What we have set our hopes on, brothers and sisters, is nothing in this age, nor in this world, nor anything to do with this kind of success that dazzles people who are forgetful of God. The first thing we have to realize and keep firmly in mind as Christians is that we did not become Christians in order to obtain the good things of this present life, but to obtain goodness knows what else, that God is already promising us, and that we human beings cannot yet grasp (I. Cor. 2:9).10
Let us love eternal life, and let us gauge how hard we ought to strive for eternal life, from the way in which we see people who love this temporary life that is bound to end sometime strive so hard for it.11 [A Lenten Sermon] Don’t let’s say, “Let’s eat and drink, for tomorrow we die” (I. Cor. 15:32) but rather, “Let’s fast and pray, for tomorrow we shall die.”12
Be on our toes and ready as we look forward to the last things … It’s for these expectations and on account of this hope that we have become Christians. But in fact our hopes are fixed on this world, aren’t they? Let’s stop loving the world. We have been called from love of this world, to hope for and cherish another world … Why do we look for good days on earth, where we can’t possibly find them … With what diligence, what labor, what trouble, what vigilance, what effort people seek to live a long time here and to grow old. But what, in fact, does a long time amount to, but running to the end of the race? … You want to walk, and you don’t want to get anywhere … Certainly, certainly seek life, seek good days; but let them be sought where they can be found.13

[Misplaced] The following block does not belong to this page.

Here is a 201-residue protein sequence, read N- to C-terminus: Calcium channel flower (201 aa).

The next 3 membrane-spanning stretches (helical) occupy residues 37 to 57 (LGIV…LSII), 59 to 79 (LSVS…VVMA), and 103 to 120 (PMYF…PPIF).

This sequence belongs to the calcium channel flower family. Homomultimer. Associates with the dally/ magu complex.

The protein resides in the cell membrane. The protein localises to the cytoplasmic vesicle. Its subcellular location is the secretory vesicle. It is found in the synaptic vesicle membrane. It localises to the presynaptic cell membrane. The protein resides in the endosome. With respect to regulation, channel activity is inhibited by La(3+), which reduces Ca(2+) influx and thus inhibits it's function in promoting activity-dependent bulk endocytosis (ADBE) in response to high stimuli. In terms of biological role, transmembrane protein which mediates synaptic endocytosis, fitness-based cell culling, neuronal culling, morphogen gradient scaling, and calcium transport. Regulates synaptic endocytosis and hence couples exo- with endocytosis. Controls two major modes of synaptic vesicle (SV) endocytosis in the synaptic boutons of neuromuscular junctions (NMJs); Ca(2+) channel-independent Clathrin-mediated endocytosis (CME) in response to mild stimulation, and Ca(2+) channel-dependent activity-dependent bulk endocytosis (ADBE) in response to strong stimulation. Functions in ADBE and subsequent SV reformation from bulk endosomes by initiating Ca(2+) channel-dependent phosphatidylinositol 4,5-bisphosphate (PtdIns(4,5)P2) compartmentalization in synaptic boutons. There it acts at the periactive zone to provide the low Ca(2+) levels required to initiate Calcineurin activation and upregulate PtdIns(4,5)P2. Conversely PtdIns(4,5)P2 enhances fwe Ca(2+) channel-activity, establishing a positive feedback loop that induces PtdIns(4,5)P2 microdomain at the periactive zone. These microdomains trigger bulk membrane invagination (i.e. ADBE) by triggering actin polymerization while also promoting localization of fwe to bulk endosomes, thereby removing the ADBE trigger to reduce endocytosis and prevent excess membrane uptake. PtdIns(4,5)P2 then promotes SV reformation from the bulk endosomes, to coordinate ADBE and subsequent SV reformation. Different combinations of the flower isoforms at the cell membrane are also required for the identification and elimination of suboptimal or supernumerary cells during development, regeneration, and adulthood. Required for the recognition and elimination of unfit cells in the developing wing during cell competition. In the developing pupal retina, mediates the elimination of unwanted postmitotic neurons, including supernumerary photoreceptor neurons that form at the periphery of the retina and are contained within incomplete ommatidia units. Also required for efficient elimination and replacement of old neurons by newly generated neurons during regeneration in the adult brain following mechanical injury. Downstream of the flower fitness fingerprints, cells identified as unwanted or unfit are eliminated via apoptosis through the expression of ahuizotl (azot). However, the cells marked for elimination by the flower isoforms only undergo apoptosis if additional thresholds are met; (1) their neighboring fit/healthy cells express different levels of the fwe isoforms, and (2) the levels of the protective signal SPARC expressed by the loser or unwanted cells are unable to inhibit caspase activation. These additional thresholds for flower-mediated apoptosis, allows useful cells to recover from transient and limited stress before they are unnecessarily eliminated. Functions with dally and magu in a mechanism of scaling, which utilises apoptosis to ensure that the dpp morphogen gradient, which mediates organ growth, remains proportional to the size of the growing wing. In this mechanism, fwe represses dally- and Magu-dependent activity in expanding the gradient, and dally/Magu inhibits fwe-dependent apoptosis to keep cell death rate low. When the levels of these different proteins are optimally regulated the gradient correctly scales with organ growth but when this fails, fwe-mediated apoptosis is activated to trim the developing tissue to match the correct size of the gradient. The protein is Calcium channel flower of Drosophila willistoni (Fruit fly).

Seeking God’s Promised Future Rewards
Holy Scripture is filled with God’s promise of future rewards. Here are a few examples. In his sermons Augustine discusses them all, especially 2 Timothy 4:7–8.
When you pray, go into your room and shut the door and pray to your Father who is in secret. And your Father who sees in secret will reward you. (Matt. 6:6) 14
Do not lay up for yourselves treasures on earth, where moth and rust destroy and where thieves break in and steal, but lay up for yourselves treasures in heaven, where neither moth nor rust destroys and where thieves do not break in and steal. (Matt 6:19–20) 14